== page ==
Today Coll Thrush speaks with The Junto about his most recent book, Indigenous London: Native Travelers at the Heart of Empire, which examines that city’s history through the experiences of Indigenous travelers—willing or otherwise—from territories that became the US, Canada, Australia, and New Zealand. A graduate of Fairhaven College at Western Washington University and the University of Washington, Coll Thrush is Professor of History at the University of British Columbia in Vancouver in unceded Coast Salish territories, and affiliate faculty at UBC’s Institute for Critical Indigenous Studies. He is the author of Native Seattle: Histories from the Crossing-Over Place, which won the 2007 Washington State Book Award for History/Biography, and was re-released as a tenth-anniversary second edition in early 2017. He is also co-editor with Colleen Boyd of Phantom Past, Indigenous Presence: Native Ghosts in North American History & Culture. His article “City of the Changers: Indigenous People and the Transformation of Seattle’s Watersheds” was named Best Article of 2006 by the Urban History Association, and his article “Vancouver the Cannibal: Cuisine, Encounter, and the Dilemma of Difference on the Northwest Coast, 1774-1808” won the Robert F. Heizer prize for best article of 2011 from the American Society for Ethnohistory. During the 2013-2014 academic year, he was a visiting fellow at the Institute for Historical Research of the University of London and an Eccles Centre Fellow in North American Studies at the British Library. After the completion of Indigenous London, Coll will return to writing about the Northwest Coast of North America with a book project entitled SlaughterTown, a history-memoir examining trauma, memory, silence, and landscape in Coast Salish territories and his hometown of Auburn, Washington—formerly known as Slaughter. Continue reading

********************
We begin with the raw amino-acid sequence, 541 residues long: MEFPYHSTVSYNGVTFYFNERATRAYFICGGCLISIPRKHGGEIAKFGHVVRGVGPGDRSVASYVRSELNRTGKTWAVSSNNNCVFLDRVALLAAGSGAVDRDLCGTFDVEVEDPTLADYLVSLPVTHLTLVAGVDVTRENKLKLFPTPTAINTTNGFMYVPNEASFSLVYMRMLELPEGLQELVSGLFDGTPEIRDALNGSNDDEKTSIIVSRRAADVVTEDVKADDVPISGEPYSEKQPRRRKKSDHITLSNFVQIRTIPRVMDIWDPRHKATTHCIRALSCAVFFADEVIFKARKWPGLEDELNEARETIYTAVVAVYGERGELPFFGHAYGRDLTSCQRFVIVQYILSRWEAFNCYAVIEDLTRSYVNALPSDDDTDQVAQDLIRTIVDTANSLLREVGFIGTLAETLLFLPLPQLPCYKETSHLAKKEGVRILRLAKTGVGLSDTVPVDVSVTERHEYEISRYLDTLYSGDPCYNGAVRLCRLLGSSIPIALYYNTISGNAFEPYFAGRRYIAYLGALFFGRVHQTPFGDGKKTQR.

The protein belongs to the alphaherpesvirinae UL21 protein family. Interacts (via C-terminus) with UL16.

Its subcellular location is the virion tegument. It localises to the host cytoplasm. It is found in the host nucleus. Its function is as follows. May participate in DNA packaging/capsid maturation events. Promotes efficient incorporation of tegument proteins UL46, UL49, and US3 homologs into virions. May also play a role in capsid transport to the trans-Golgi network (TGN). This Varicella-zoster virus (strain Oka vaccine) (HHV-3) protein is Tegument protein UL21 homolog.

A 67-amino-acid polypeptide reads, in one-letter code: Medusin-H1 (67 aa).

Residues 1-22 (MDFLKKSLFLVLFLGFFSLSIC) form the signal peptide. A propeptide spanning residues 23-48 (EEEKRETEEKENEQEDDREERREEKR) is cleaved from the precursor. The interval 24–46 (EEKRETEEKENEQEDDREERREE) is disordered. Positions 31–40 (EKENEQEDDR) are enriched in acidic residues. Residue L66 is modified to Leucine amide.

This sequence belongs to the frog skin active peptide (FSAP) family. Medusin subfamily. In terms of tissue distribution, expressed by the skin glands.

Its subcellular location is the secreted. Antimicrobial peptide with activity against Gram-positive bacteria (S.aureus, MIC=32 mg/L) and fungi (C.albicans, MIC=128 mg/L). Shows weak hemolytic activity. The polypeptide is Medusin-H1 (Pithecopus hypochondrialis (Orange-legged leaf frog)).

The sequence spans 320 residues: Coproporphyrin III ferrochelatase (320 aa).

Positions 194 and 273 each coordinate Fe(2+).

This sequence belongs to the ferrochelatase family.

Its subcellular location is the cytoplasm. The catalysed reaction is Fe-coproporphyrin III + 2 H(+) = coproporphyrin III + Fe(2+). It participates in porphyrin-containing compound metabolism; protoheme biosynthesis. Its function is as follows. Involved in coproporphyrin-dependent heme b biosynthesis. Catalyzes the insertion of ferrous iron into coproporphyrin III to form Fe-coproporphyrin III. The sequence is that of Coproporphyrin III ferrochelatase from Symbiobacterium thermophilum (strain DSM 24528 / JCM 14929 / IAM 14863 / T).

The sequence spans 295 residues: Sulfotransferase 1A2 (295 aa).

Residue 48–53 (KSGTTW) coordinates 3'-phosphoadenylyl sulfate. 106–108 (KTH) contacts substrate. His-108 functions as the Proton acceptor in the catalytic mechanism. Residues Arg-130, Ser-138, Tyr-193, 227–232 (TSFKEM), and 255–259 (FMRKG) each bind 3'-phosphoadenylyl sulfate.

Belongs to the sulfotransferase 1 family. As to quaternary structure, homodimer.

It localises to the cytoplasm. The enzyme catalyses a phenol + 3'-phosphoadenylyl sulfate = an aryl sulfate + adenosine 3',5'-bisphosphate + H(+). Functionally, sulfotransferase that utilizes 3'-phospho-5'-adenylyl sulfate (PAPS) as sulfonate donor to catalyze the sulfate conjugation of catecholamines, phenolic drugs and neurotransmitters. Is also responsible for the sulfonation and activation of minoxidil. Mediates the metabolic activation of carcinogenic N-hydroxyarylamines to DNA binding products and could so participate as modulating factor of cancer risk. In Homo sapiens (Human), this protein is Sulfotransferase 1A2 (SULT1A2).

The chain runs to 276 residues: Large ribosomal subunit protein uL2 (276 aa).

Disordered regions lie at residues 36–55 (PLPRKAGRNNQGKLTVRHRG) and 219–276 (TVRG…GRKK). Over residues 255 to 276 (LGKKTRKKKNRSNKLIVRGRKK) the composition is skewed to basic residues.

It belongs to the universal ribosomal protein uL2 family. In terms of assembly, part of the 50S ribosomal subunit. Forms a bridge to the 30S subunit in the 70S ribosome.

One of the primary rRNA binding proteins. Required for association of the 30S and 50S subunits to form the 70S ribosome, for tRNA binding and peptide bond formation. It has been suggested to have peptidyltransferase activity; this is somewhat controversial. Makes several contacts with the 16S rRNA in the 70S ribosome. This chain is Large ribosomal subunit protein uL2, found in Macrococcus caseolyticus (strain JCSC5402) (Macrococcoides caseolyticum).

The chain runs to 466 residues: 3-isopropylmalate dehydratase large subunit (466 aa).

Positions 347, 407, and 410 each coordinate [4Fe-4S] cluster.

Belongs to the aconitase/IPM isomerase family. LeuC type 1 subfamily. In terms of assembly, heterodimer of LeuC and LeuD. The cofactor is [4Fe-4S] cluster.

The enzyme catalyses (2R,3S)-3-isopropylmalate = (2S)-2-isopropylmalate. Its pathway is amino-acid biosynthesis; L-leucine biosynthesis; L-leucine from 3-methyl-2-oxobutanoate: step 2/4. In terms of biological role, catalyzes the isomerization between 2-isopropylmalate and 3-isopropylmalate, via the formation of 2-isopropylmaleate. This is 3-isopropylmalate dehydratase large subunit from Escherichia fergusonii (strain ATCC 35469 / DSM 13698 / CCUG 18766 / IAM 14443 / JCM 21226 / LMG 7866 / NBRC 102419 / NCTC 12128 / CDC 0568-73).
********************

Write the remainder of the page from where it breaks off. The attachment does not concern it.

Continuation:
I read our roundtable on second book projects while filing away information for the future. As I made those mental files, I also found myself making a list of some of the more mechanical issues I encountered while turning my dissertation into my first book. That book isn’t done—it’s back in the press’s and readers’ hands for the moment, so I’m sure I might have some additional ideas down the line—but today I’d like to offer a preliminary list of stuff I wish I’d known. I also hope that other Juntoists will chime in with their experiences; several of us have published books now, or will very shortly do so. This isn’t the first time I’ve written about the dissertation-to-book process, but I think of some of the things I’ve written before as general advice for scholars in different fields. Today I wanted to offer some more general advice, and to also delineate some thoughts that are pretty specific to historians. Continue reading